Keep class sizes the same and don’t cut any teacher positions.

That was the message more than a dozen residents delivered during Saturday’s public hearing on the proposed 2018-19 school budget. Three spoke against the school district spending more money next year.

Superintendent Karen Baldwin told the crowd of about 45 people who turned out to speak Saturday morning in the high school’s auditorium that there would be no staffing cuts to art teachers in Ridgefield’s six elementary schools or to English teachers who teach at the high school.

As a result, Baldwin said her proposed $96.6-million budget — a 4.23% increase from the 2017-18 school budget — would see class-size maximums stay at their current level throughout the district.

For now.

“Class sizes are intact in this budget…. whether that remains going forward, remains to be seen,” Baldwin said.

But, she told the room, staffing cuts could be back on the table if the school budget is reduced when it goes before the Board of Finance in March.

‘A big mess’

Multiple speakers supported small class sizes.

“We had one year — last year — when one of our kids didn’t thrive, and it was a direct result of the class size,” said Wendy Apinis, who said she currently has three kids in the public school system. “It was tough on us, it was tough on my daughter, more importantly.”

Apinis said she posed a question to all three of her children — how would they feel if their teacher had seven new students.

She said her six-year-old told her “it would be a big mess, and there would be a lot of kids in the take-a-break chair.”

Her oldest child said, “I’m thankful it didn’t happen when I was there… the teacher would be so upset, and it would be more like herding cattle than teaching.”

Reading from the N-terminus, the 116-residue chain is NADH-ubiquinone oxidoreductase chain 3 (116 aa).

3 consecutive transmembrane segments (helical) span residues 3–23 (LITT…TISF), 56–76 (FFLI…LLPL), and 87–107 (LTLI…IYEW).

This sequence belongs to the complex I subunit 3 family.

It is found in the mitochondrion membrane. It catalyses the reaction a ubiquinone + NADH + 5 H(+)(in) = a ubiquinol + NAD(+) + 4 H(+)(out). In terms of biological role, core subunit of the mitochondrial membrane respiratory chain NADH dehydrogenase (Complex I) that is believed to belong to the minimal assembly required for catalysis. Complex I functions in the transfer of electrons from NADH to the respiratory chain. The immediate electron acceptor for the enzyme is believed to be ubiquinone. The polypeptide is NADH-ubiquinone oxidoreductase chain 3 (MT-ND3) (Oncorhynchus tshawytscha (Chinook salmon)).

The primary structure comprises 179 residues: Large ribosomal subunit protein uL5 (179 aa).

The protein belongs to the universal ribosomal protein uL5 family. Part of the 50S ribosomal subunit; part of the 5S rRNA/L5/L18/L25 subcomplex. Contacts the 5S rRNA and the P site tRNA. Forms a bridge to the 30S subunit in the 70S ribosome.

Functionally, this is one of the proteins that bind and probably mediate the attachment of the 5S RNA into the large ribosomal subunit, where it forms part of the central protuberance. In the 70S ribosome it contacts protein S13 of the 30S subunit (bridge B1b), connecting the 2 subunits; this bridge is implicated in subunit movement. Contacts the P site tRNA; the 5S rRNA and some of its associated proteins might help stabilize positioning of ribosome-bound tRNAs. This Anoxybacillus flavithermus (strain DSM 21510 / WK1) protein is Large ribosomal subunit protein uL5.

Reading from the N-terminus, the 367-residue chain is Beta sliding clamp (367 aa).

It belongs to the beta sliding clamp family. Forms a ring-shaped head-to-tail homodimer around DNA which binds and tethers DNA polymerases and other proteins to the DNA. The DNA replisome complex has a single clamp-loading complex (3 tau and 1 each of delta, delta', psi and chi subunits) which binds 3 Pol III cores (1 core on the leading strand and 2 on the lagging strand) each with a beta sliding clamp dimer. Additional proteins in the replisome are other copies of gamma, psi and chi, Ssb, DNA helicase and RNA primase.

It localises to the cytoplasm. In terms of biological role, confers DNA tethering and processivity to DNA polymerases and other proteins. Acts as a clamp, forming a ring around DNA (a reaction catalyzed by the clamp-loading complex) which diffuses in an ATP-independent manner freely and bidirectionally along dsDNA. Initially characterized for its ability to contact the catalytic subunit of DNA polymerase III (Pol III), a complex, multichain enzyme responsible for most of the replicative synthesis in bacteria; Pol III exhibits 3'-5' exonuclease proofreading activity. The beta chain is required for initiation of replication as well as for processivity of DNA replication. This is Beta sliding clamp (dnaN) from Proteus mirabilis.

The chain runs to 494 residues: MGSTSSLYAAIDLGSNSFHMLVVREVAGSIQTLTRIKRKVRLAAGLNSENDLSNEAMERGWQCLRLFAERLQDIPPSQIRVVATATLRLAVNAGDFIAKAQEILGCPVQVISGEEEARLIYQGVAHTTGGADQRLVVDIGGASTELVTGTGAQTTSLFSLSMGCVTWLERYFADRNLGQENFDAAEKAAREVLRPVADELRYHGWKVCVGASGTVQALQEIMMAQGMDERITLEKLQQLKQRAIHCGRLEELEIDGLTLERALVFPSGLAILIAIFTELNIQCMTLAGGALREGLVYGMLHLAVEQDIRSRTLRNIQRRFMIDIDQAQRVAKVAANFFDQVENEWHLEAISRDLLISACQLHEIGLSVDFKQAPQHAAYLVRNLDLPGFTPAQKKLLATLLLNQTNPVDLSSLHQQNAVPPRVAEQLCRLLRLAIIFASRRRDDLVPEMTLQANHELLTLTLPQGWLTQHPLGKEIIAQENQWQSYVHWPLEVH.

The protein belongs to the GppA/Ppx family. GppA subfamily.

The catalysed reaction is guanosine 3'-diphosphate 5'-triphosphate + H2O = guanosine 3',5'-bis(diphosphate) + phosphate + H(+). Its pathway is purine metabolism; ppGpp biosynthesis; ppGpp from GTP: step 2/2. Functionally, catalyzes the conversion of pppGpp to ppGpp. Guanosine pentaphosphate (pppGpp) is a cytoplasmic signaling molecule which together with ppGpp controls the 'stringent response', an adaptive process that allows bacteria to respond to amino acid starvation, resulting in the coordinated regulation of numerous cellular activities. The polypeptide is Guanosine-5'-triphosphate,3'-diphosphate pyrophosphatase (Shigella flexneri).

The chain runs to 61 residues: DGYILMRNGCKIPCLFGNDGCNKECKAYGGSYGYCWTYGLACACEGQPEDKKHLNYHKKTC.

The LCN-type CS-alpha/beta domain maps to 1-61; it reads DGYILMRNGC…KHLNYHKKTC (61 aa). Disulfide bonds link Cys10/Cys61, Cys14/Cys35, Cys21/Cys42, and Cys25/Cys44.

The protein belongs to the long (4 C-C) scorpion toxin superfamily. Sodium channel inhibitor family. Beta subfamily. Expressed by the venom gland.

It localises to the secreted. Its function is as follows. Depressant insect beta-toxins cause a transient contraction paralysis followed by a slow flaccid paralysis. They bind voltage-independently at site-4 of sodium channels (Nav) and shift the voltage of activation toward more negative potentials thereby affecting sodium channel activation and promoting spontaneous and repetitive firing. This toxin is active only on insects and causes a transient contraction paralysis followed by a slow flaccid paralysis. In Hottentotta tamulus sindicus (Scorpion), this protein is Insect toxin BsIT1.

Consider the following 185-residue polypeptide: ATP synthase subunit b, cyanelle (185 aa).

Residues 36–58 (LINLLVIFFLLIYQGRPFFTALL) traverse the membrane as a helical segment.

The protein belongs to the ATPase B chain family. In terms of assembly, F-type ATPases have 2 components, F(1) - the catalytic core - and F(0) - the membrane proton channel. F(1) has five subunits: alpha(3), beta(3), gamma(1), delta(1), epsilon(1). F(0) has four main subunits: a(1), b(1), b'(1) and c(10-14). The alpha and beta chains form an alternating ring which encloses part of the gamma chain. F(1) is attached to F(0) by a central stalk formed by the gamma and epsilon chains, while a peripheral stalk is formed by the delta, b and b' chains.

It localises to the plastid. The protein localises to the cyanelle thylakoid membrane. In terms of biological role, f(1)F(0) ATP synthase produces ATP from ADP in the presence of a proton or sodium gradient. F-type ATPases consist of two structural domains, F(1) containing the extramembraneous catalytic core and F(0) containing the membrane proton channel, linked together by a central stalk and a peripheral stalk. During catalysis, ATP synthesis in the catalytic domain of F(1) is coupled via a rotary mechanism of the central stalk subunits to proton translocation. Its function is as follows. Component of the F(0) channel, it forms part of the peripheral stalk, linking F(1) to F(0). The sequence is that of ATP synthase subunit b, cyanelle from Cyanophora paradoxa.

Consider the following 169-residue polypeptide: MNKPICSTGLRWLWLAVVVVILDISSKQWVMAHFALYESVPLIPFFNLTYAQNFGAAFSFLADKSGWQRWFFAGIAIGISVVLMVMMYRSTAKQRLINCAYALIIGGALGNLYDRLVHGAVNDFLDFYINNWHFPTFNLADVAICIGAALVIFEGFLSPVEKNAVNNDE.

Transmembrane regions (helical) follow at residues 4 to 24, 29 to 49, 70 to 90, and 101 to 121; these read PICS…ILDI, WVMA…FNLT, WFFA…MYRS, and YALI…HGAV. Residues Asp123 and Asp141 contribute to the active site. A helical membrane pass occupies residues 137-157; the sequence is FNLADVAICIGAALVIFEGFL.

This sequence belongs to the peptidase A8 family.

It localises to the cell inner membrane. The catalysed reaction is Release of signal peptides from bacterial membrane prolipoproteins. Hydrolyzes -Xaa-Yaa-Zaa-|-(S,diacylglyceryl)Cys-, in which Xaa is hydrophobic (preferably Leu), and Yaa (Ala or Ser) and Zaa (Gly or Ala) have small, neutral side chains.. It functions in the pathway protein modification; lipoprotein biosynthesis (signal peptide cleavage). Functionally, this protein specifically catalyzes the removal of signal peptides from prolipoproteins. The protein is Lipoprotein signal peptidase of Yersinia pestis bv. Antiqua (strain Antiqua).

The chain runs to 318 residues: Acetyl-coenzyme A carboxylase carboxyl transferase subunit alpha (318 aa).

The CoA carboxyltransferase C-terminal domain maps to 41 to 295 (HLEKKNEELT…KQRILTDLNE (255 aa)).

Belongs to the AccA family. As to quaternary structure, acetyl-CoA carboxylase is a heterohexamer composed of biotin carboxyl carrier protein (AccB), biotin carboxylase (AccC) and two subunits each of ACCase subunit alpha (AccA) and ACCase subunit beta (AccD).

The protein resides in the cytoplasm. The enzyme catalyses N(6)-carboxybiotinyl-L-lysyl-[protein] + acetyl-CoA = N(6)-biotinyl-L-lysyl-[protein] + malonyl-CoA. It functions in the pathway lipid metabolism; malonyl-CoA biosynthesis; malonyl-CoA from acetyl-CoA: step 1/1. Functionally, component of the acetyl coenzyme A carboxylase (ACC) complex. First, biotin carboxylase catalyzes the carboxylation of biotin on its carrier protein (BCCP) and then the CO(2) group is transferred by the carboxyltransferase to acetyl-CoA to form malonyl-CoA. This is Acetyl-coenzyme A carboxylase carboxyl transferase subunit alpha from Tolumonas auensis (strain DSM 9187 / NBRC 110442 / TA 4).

Teachers over technology

Ridgefield High Senior Callie McQuilkin said that while she was glad the superintendent had restored the high school English teachers to the budget, she’d like to see that “teachers continue to be prioritized over technology.”

“If students already have computers, why do we need another computer lab?” McQuilkin asked.

She also questioned the amount of money the budget earmarks for professional development.

“I think we need to really ask ourselves, how much can these consultants really teach our teachers?” she said. “Especially the teachers who have been here for 20 years or 30 years.”

Think before you spend

While most members of the community spoke in favor of spending for teaching staff, some argued that the increase in local taxes from the school budget might negatively affect home and property values.

John Devine, a member of the Ridgefield Economic and Community Development Commission, reminded those gathered in the auditorium that Ridgefield does not have a large commercial tax base to draw on.

As a result, the town and school budget would directly affect the town mill rate. And under the the new Federal tax plan, Devine said, residents will lose the ability to write off more than $10,000 in state and local taxes from their federal income tax returns.

“If your taxes go up, your property values will be affected” he said. “You need to think about that when you go to ballot.”